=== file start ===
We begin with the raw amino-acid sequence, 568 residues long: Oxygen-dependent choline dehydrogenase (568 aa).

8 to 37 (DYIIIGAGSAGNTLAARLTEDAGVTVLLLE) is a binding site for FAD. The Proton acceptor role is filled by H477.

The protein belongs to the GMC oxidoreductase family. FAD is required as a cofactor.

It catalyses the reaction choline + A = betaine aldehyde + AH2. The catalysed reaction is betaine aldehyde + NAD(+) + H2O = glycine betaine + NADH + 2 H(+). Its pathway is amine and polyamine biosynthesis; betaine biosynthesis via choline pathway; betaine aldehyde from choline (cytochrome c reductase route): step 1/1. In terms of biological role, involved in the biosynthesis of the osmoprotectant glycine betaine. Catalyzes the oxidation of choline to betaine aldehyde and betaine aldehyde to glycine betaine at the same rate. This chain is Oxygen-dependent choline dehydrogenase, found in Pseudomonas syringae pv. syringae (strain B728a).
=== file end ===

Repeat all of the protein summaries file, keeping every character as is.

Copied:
We begin with the raw amino-acid sequence, 568 residues long: Oxygen-dependent choline dehydrogenase (568 aa).

8 to 37 (DYIIIGAGSAGNTLAARLTEDAGVTVLLLE) is a binding site for FAD. The Proton acceptor role is filled by H477.

The protein belongs to the GMC oxidoreductase family. FAD is required as a cofactor.

It catalyses the reaction choline + A = betaine aldehyde + AH2. The catalysed reaction is betaine aldehyde + NAD(+) + H2O = glycine betaine + NADH + 2 H(+). Its pathway is amine and polyamine biosynthesis; betaine biosynthesis via choline pathway; betaine aldehyde from choline (cytochrome c reductase route): step 1/1. In terms of biological role, involved in the biosynthesis of the osmoprotectant glycine betaine. Catalyzes the oxidation of choline to betaine aldehyde and betaine aldehyde to glycine betaine at the same rate. This chain is Oxygen-dependent choline dehydrogenase, found in Pseudomonas syringae pv. syringae (strain B728a).